A Salty Rumination
08.01.2008 - 08.01.2008
The Motion of Life in Water, by the way, is a play on the title of Samuel R. Delany’s autobiography, The Motion of Light in Water. I read it so long ago that I don’t recall the origins of his usage, but Delany was an early writing hero of mine, particularly his masterwork Dhalgren, which is among other things, a novel about inner journeys.
An interesting part of this journey for me is not just the destinations themselves but the manner in which I’ll be getting there. I’m not particularly fond of being in water. I’ve never enjoyed swimming, partially because my eyesight is so bad and partially because the sensation of salt or chlorinated water in my nose and trickling into my lungs has always struck me as the unpleasant precursor to drowning.
As for boats, well, I’ve been in rowboats and canoes here and there. Suzanne’s dad still talks about the expression on my face and the way I clutched the sides of the canoe during our little outing up north one time, and that was more than ten years ago now. Marie and I went ocean kayaking once during a trip to Vancouver. Hated it. Was sure I was gonna die. On that same trip, we went whale watching in one of those Zodiac watercraft. Now that was pretty cool. I actually felt fine – until the driver sped directly and purposefully into a wave. A cold, cold one. Marie and I, seated in the front, bore the brunt of it, which found its way deep into our suits and made our teeth chatter during the remainder of the half hour ride back to the shore. Then we had to walk around Granville Island with wet clothes for the rest of the afternoon, looking like the tourists we were. At June Lake outside of Yosemite a few years ago, the Hermans commandeered some kind speed boat thingy and that was okay for a while until Marc cut the engine and Dave dove into the water and swam to some gigantic rock jutting out of the water. The problem for me there was whether or not he would tip the boat trying to get back in as he nearly did when he jumped off. My point is that being in large bodies of water makes me uncomfortable. Swimming pools make me uncomfortable. This is the sea.
Not the sea near the shore, such as the one and only time I went body surfing down in Pacifica w/ Patty K. and Marie. That I had to do, because I was new to Cali and felt like I couldn’t claim it as my own if I didn’t get in at least one time. Patty always claims that I had fun, and I suppose I did to a certain degree – but not enough fun to wanna do it ever again. Nor is it a securely walled off portion of the sea like the Millionaire’s Pond that Shez took me to on the Big Island, Hawaii. There the water never came up past my shoulders even if little silver fish did nibble at me if I stayed in one spot too long. Nope, this is the sea – the wide open, mammoth, vast and endless ocean that I’ve always preferred shore side.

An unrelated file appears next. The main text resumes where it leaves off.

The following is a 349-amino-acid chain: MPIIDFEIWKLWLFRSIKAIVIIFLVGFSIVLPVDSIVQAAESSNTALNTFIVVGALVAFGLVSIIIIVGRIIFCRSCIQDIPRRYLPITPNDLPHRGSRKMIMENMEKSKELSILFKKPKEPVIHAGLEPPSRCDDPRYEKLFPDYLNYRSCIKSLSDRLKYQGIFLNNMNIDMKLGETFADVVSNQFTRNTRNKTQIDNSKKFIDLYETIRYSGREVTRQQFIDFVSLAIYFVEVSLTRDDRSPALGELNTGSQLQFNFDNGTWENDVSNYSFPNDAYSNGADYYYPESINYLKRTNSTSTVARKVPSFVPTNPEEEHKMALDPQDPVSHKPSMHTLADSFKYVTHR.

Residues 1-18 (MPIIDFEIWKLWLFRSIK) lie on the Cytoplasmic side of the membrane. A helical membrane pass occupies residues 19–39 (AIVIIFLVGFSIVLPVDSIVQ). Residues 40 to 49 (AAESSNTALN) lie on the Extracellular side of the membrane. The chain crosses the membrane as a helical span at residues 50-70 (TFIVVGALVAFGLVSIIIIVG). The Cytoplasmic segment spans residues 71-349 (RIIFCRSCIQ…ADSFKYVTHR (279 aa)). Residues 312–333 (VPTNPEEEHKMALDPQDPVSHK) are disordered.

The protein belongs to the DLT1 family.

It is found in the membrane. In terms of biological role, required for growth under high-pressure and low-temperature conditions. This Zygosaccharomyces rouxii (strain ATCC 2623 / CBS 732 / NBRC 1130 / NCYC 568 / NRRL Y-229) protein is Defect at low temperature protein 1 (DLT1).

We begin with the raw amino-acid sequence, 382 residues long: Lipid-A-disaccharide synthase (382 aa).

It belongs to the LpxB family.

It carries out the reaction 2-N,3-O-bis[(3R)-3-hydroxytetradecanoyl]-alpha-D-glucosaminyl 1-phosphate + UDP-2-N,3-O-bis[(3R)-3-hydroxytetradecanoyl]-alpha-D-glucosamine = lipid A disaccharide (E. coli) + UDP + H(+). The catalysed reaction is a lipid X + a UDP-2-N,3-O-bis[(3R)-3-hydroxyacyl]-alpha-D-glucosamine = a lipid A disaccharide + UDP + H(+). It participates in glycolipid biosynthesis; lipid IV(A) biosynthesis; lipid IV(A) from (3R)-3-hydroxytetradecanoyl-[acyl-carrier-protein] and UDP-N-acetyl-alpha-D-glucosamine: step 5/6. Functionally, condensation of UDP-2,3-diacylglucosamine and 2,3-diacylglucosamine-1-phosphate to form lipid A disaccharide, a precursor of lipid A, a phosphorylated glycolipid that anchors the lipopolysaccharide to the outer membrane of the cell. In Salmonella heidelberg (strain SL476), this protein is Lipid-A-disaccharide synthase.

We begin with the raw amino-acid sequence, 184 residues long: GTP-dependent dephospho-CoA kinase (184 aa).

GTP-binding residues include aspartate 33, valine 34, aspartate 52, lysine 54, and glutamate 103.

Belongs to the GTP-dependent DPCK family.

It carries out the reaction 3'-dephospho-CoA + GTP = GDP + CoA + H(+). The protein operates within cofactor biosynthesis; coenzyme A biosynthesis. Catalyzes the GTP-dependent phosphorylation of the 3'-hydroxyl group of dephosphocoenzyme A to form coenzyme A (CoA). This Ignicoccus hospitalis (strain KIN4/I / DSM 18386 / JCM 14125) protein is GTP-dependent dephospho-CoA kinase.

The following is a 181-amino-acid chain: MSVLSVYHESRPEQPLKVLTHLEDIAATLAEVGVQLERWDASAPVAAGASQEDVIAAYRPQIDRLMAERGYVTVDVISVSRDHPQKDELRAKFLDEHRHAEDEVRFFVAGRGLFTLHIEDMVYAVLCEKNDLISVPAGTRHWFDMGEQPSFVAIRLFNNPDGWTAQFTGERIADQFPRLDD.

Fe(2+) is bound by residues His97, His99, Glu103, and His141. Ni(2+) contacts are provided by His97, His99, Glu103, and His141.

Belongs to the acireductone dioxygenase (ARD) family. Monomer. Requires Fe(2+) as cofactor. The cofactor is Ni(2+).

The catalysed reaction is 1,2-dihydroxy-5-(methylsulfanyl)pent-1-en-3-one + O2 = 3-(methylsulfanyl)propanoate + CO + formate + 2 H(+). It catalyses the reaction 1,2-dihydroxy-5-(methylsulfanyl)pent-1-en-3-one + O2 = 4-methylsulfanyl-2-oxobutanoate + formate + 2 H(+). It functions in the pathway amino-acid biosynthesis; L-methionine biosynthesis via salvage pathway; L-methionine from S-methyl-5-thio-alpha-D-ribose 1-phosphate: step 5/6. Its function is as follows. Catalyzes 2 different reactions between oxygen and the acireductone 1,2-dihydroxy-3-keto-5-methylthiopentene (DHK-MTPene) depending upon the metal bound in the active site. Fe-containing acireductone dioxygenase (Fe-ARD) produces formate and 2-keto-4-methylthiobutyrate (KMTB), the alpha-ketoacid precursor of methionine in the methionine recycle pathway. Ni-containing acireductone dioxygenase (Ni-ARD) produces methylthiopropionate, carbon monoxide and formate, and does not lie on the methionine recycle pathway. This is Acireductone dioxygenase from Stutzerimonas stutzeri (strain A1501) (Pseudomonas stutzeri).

In SF, I became enchanted enough by the sea to feel out of sorts if I didn’t ride my bike to it at least every couple of weeks, if not more frequently. There I would sing to it, a little snippet picked up from a U2’s Joshua Tree album: “Oh great ocean / oh great sea / run to the ocean / run to the sea.” I spent many a moment alone or with friends at China Beach. I spent my first New Year’s Eve in San Francisco at Ocean Beach, with new friends and old. We laughed raucously when Jennifer, in Cali for a visit, gushed that she’d never seen the Pacific and in that instant a rogue wave struck her from the knees down. She froze the rest of the night despite the bonfire, but she was a real trooper. Patty K. took me to Ocean Beach the day my mom died. I remember the particular way the light was that day and the way the sun was perched in the sky. Probably I was there in the very moments that she passed on. I also spent a very day at Ocean Beach with Alex last year; it was memorable because we were both down and out our luck and it felt like the beginning of the end. Not long afterward, we both left California.
My mom also feared water, in fact, much more so than I do. Yet, we bandied about the idea of taking a cruise down the Danube. That never happened. And if she were here now, I’d invite her along on this trip. She’d probably say no, too much water, but I’d ask anyway.
Yet despite my mistrust of water, I am a water sign. At least partially. Scorpio. Water. And Sag is Fire. Hence I have always tended to view myself as Steam Driven. If either element is out of balance, the train will not move.
I have spent my life thus far courting Fire much more so than Water. So now, comes the time to switch my allegiance. If I don’t make friends with water out here, I may find myself resting in it forever. I suppose that could happen anyway, but where’s the romance in that way of looking at it?
An afterthought In reference to a previous post: I guess it’s only fair if some of the world views us (Americans) as gun-toting Jesus freaks, since that’s how we reduce Islam, viewing most Muslims as gun-toting Allah freaks. O Great ocean. O great sea.
Guess what? I love the sea. Every morning I am thrilled to gaze upon it, whether we are moving or whether we’re anchored. I love looking out and seeing nothing but sea for as far as the eye can see and knowing that even far beyond the horizon, there is nothing more than what is already at my feet. I also love it when we encounter a fishing boat here or there or better yet, a fishing boat posse. Right now we are anchored somewhere in the Taiwan (aka Formosa) Strait and though land is not visible, there is a community of ships out here: fishing boats, cargo ships, and even a few house boats! Yes, it’s odd, but I am truly enjoying the great ocean, the great sea, which is an extraordinary feeling for a landlubber like me. This is a part of myself whom I had not yet encountered and could not have hoped to meet because I did not know she existed. The sea in me.